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Written by Margaret Lorraine using original material from interviews
Following are some excerpts:
In 1986 I met five North Canterbury women who spoke to me about their lives. They were all born around the turn of the century. The oldest was born in 1892. It was a wonderful experience for me. I cried and smiled privately at what they described and it gave me some understanding of them.
I was born in 1901 in a nursing home in Sydenham. When I left the nursing home I went to live at Mt Thomas. I really only have memories of Mt Thomas, as I was there for 85 years.
My mother did not want me to be a tomboy but I was allowed to climb trees. I got to know every stone in the creek. As a child I remember pushing myself across the creek on the weeping willow branches. I was not lonely really, as there were always lots of people staying.
I was born in 1906 at home in North Loburn. I was called Hazel because that was a pet name of my father’s.
We used to have a horse named Casey and we used to take shortcuts going from Loburn to Rangiora. There was no bridge and I can remember going through the cuttings and up the other side. Casey was a pretty good horse and one time there was a lot of water on the road and Casey jumped the water. Dad and I went up in the air. It was nearly too much for my father.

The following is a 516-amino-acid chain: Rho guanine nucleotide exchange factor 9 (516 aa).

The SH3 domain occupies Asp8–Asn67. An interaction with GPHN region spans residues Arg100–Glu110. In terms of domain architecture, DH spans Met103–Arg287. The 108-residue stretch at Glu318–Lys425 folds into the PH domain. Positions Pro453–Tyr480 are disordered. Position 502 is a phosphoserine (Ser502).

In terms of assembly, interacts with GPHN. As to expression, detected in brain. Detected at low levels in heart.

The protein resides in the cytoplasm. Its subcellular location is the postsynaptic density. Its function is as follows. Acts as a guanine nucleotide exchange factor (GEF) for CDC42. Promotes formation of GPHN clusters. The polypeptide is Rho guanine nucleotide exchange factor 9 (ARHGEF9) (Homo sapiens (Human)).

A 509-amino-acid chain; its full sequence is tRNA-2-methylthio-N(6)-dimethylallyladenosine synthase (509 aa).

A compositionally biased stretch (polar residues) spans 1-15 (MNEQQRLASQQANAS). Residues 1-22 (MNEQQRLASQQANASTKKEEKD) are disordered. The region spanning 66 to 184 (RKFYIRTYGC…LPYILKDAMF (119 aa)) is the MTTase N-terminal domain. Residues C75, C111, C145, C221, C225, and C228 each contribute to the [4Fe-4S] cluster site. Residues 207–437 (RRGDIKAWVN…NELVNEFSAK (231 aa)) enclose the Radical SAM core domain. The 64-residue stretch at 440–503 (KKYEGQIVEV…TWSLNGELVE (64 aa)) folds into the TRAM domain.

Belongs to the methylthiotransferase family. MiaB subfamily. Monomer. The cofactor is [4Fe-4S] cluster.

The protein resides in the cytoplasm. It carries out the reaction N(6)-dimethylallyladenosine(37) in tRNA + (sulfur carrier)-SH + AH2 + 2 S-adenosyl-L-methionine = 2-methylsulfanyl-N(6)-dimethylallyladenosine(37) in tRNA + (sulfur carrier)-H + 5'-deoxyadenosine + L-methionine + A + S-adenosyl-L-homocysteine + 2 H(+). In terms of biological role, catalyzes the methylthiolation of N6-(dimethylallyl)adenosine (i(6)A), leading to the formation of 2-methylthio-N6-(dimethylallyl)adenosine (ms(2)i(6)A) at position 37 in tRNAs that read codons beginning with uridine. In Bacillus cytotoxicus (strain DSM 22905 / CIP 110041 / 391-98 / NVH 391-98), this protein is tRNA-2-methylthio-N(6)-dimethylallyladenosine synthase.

Alice May Holbrough
I am a North Islander by birth. When I was about 3 or 4 years old my family came down to the South island. At first my father had a shop in Southbrook which is a mile or so out of Rangiora.
I started work at the Kaiapoi Woolen Mills before the first World War about 1908. I started on the winding. There was a long stretch of machinery and there were big bobbins side by side. I had to wind the wool on to the bobbins and go along the row and replace bobbins that had already filled. I had to work quite fast.
Miriam Dodsworth Watson
I originally came from Clarkville.
When I was ready to leave school and decide what to do with my life, there were my parents, who really wanted me to stay home and help them. Really though I felt that I wanted to be a working person and able to earn my own money. There were not many career choices, so I decided to go for something safe. I had been brought up with teachers and I liked the thought of teaching, and I decided to be a teacher.
Ivy Horton Geddis
I was born in Rangiora in 1892 and I left school before I was fourteen.
At last I bought a car. It was a Ford and I was able to take my mother out. If I had paid board I would not have been able to save enough to buy a car. It was very rare for a woman to have a car in those days. I did not have a licence and I did not need one. There was no examination. A friend of my brother in law taught me to drive. Fords were very fashionable at the time.